His party is about YES:  YES we will get Americans back on their feet; YES we will enable industry to create jobs for Americans; YES we will help people to be tax-paying Americans; YES we will foster tolerance, not hate; YES we will not fight a war that only enriches the pockets of our supporters. Yes we can and yes we will.

 

I’d like to live in a bluer state, but while here, I’m doing happy dances with everyone who acknowledges my Bo button.

Copyright Lee Lynch 2012

18 Responses to “The Amazon Trail”


  1. 1 Renee Bess November 27, 2012 at 9:18 AM

    Thank you, Lee and your sweetheart, for your clear-headed thinking and your kind and good hearts. May your words reach some of your (and my) neighbors whose minds and hearts are clouded with hatred and fear.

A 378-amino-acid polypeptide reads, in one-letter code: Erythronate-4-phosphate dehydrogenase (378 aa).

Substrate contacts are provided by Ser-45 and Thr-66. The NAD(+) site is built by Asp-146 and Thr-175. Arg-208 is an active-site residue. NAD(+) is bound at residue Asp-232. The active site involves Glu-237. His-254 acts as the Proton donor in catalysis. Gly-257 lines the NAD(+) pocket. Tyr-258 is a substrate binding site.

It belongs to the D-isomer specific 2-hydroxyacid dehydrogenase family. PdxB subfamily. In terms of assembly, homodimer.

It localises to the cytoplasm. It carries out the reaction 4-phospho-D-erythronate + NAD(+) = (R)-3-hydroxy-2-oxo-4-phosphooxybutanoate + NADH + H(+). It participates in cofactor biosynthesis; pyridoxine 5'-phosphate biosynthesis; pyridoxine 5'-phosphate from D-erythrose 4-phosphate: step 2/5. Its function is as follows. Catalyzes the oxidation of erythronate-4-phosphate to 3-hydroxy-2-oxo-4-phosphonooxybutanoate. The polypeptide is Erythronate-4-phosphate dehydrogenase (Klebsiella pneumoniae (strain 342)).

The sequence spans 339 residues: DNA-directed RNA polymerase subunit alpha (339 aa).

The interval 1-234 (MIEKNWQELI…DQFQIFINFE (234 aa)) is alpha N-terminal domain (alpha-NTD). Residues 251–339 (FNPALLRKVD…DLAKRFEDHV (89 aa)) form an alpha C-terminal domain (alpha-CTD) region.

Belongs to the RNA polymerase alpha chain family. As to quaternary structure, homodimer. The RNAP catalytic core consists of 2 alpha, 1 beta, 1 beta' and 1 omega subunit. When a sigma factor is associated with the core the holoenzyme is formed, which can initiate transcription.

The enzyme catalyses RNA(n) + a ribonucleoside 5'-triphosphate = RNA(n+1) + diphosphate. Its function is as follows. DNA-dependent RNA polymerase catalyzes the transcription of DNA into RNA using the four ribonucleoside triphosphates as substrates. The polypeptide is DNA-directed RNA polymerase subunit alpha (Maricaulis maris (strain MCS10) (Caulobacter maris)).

Like

  2. 3 Glenda Poulter November 27, 2012 at 9:24 AM

    This article is full of hope and I share that hope in my own conservative stronghold, central North Carolina. I had to run the gauntlet of pro-Republican placards everyday on my way to work, but I also had the uplifting experience of people commenting positively on my rainbow/Obama sticker next to my HRC equality sticker. We did it, and Yes we can continue to unify this country and fight for equality for all. Thank you, Lee, for a wonderful article.

    Like

  3. 5 Connie November 27, 2012 at 9:39 AM

    Again Lee, you say it so well. Thanks for all your many years of helping those who can’t say it as well & many more to come.

    Like

  4. 7 Kim November 27, 2012 at 9:51 AM

    Lee thanks so much for your insightful comments. In a state that went red I sometimes feel like the lone ranger. My partner and her family were saying there’s not much hope. Thankful for 4 more years of opportunity.

    Like

  5. 9 S.A. November 27, 2012 at 10:45 AM

    Well stated. (And it’s neat to get an “insider’s” perspective to the outcome in a swing state.😉

    Like

  6. 11 solargrrl November 27, 2012 at 11:11 AM